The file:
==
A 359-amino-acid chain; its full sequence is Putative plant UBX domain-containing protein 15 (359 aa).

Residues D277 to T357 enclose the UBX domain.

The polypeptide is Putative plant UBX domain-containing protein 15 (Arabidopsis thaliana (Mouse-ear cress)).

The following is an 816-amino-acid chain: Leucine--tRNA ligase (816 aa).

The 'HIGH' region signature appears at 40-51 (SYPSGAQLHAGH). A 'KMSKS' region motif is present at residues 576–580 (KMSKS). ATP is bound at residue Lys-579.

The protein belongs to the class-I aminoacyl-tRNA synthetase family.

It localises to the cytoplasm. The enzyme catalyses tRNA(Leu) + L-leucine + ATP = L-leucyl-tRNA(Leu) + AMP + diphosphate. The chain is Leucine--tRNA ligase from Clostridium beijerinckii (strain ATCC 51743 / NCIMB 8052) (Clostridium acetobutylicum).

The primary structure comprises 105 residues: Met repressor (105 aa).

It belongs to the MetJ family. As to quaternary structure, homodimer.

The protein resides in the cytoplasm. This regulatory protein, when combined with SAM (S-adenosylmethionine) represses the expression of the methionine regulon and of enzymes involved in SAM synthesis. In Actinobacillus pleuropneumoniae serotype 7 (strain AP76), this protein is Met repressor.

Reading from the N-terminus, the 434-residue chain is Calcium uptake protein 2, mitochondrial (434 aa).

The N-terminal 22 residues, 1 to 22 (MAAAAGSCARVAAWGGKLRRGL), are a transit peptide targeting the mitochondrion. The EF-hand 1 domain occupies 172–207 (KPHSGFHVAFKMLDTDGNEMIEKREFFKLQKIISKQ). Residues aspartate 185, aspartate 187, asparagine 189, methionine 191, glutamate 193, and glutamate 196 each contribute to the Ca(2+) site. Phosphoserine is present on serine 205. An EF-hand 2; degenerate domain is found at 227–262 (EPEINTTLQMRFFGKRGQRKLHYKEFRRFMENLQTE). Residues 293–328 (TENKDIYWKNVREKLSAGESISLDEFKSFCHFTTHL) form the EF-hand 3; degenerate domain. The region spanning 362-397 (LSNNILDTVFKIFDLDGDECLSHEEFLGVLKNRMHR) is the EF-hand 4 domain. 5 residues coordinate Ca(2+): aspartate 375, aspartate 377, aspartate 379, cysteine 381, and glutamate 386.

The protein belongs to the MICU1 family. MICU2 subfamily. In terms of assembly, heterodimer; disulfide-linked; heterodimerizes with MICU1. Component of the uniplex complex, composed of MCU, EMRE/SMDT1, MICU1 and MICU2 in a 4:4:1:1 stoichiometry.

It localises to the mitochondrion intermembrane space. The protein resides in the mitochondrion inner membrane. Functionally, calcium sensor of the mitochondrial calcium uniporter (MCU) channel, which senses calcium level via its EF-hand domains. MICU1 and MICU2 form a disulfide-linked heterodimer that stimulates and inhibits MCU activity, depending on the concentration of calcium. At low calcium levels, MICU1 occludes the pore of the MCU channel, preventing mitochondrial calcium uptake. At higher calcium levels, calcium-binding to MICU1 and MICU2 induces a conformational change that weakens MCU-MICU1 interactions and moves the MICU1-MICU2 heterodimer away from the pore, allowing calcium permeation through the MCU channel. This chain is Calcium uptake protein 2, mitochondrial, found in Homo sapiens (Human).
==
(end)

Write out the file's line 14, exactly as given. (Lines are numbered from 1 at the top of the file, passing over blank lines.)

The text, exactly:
It localises to the mitochondrion intermembrane space. The protein resides in the mitochondrion inner membrane. Functionally, calcium sensor of the mitochondrial calcium uniporter (MCU) channel, which senses calcium level via its EF-hand domains. MICU1 and MICU2 form a disulfide-linked heterodimer that stimulates and inhibits MCU activity, depending on the concentration of calcium. At low calcium levels, MICU1 occludes the pore of the MCU channel, preventing mitochondrial calcium uptake. At higher calcium levels, calcium-binding to MICU1 and MICU2 induces a conformational change that weakens MCU-MICU1 interactions and moves the MICU1-MICU2 heterodimer away from the pore, allowing calcium permeation through the MCU channel. This chain is Calcium uptake protein 2, mitochondrial, found in Homo sapiens (Human).